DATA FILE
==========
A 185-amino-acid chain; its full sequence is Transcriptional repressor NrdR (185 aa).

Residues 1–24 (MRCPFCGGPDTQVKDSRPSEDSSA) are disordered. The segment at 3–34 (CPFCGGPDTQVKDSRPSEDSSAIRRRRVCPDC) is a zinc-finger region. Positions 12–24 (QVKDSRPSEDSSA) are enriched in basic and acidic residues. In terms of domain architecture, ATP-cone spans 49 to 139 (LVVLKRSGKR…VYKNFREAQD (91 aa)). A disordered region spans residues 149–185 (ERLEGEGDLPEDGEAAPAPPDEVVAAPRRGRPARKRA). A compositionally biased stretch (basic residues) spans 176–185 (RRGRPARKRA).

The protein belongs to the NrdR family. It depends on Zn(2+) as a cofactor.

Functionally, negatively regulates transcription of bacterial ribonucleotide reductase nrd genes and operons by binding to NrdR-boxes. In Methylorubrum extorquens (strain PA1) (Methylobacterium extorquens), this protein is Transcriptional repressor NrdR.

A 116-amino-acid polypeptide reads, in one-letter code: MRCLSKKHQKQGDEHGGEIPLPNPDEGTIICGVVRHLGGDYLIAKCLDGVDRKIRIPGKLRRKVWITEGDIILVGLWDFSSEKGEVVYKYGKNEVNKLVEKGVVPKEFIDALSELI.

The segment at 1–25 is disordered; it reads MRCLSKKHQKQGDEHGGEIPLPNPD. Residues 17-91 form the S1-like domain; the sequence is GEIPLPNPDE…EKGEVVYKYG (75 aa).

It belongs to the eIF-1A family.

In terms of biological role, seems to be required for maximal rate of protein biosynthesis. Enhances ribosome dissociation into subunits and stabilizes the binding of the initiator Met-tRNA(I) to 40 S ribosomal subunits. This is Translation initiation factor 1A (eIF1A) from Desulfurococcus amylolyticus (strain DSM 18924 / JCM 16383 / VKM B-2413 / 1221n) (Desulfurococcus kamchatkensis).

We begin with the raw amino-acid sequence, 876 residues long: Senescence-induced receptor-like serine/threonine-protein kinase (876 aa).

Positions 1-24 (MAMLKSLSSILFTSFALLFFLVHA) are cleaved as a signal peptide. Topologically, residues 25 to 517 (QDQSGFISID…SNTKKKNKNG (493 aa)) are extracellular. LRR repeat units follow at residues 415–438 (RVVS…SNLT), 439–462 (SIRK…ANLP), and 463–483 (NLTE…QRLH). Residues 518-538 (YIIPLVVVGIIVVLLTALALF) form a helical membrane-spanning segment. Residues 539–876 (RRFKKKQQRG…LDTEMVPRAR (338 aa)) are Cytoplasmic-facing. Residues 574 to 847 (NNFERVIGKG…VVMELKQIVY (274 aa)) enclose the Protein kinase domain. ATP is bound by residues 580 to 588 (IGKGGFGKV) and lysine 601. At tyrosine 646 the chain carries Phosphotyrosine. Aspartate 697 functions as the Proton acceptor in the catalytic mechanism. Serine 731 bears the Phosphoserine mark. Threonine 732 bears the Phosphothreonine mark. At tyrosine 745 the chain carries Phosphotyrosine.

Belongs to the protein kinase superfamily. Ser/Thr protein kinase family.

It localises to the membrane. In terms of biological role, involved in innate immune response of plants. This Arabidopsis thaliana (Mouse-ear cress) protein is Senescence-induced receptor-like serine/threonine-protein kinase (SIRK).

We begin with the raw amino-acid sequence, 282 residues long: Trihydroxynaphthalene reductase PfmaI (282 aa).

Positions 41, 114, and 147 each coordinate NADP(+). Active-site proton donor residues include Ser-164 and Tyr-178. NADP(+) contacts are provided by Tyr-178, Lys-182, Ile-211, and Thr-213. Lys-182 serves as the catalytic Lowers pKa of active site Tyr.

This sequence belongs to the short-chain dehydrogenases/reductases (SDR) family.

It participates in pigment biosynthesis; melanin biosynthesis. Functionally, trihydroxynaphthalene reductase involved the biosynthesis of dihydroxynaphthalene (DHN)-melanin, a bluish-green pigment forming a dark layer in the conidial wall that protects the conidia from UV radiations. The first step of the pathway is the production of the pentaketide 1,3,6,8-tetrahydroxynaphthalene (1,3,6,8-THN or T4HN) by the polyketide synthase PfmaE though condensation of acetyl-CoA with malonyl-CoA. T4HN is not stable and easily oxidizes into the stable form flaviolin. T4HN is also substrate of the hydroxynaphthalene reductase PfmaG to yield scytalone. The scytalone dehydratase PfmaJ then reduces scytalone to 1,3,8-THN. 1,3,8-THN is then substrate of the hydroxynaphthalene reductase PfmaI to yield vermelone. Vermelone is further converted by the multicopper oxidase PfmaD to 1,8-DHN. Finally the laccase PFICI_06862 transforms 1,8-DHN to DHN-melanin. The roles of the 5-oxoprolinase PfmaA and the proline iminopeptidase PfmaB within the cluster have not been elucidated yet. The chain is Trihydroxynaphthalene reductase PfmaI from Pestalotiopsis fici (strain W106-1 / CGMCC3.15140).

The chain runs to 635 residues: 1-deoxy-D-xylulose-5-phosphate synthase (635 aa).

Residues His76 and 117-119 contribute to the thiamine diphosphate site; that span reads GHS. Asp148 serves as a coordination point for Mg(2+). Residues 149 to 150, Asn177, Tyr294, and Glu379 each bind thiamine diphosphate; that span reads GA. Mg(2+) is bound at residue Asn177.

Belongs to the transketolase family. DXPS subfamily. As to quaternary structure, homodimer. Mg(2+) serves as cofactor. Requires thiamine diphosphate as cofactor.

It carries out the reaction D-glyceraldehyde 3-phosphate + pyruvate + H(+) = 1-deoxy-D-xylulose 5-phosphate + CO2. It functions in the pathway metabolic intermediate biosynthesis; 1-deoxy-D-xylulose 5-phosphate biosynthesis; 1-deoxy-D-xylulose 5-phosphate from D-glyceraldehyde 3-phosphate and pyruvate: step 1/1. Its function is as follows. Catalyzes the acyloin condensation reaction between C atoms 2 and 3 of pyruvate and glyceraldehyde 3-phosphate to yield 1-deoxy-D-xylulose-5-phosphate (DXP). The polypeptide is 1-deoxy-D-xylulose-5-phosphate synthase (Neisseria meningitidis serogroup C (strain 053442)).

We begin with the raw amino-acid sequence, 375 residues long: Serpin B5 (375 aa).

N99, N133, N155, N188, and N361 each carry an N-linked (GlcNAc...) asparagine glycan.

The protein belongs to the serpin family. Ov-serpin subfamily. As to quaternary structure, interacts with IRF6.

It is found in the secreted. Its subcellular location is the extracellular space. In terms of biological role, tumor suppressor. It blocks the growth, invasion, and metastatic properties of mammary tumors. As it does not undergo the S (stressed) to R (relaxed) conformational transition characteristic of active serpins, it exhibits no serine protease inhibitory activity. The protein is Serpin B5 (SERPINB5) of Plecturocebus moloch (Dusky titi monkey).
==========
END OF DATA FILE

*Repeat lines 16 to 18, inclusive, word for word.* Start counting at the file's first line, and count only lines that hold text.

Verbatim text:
It participates in pigment biosynthesis; melanin biosynthesis. Functionally, trihydroxynaphthalene reductase involved the biosynthesis of dihydroxynaphthalene (DHN)-melanin, a bluish-green pigment forming a dark layer in the conidial wall that protects the conidia from UV radiations. The first step of the pathway is the production of the pentaketide 1,3,6,8-tetrahydroxynaphthalene (1,3,6,8-THN or T4HN) by the polyketide synthase PfmaE though condensation of acetyl-CoA with malonyl-CoA. T4HN is not stable and easily oxidizes into the stable form flaviolin. T4HN is also substrate of the hydroxynaphthalene reductase PfmaG to yield scytalone. The scytalone dehydratase PfmaJ then reduces scytalone to 1,3,8-THN. 1,3,8-THN is then substrate of the hydroxynaphthalene reductase PfmaI to yield vermelone. Vermelone is further converted by the multicopper oxidase PfmaD to 1,8-DHN. Finally the laccase PFICI_06862 transforms 1,8-DHN to DHN-melanin. The roles of the 5-oxoprolinase PfmaA and the proline iminopeptidase PfmaB within the cluster have not been elucidated yet. The chain is Trihydroxynaphthalene reductase PfmaI from Pestalotiopsis fici (strain W106-1 / CGMCC3.15140).

The chain runs to 635 residues: 1-deoxy-D-xylulose-5-phosphate synthase (635 aa).

Residues His76 and 117-119 contribute to the thiamine diphosphate site; that span reads GHS. Asp148 serves as a coordination point for Mg(2+). Residues 149 to 150, Asn177, Tyr294, and Glu379 each bind thiamine diphosphate; that span reads GA. Mg(2+) is bound at residue Asn177.